Even tonight and I need to take a walk and clear
my head about this poem about why I can’t
go out without changing my clothes my shoes
my body posture my gender identity my age
my status as a woman alone in the evening/
alone on the streets/alone not being the point/
the point being that I can’t do what I want
to do with my own body because I am the wrong
sex the wrong age the wrong skin and
suppose it was not here in the city but down on the beach/
or far into the woods and I wanted to go
there by myself thinking about God/or thinking
about children or thinking about the world/all of it
disclosed by the stars and the silence:
I could not go and I could not think and I could not
as I need to be
alone because I can’t do what I want to do with my own
who in the hell set things up
and in France they say if the guy penetrates
but does not ejaculate then he did not rape me
and if after stabbing him if after screams if
after begging the bastard and if even after smashing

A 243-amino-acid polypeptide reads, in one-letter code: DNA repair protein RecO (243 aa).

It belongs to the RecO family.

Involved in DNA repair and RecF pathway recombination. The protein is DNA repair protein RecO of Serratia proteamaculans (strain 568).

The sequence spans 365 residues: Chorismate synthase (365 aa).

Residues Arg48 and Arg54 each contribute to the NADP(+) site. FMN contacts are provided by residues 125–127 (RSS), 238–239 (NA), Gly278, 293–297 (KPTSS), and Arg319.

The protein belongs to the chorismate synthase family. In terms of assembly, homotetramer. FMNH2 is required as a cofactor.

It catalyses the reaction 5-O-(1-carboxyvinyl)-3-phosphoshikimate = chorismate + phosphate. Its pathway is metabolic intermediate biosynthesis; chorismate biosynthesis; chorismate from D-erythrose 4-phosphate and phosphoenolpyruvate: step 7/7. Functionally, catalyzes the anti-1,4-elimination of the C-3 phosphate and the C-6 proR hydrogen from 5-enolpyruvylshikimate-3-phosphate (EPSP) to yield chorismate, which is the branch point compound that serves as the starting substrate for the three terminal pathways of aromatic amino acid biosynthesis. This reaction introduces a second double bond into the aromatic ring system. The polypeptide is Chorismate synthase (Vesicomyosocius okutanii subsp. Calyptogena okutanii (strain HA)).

a hammer to his head if even after that if he
and his buddies fuck me after that
then I consented and there was
no rape because finally you understand finally
they fucked me over because I was wrong I was
wrong again to be me being me where I was/wrong
to be who I am
which is exactly like South Africa
penetrating into Namibia penetrating into
Angola and does that mean I mean how do you know if
Pretoria ejaculates what will the evidence look like the
proof of the monster jackboot ejaculation on Blackland
after Namibia and if after Angola and if after Zimbabwe
and if after all of my kinsmen and women resist even to
self-immolation of the villages and if after that
we lose nevertheless what will the big boys say will they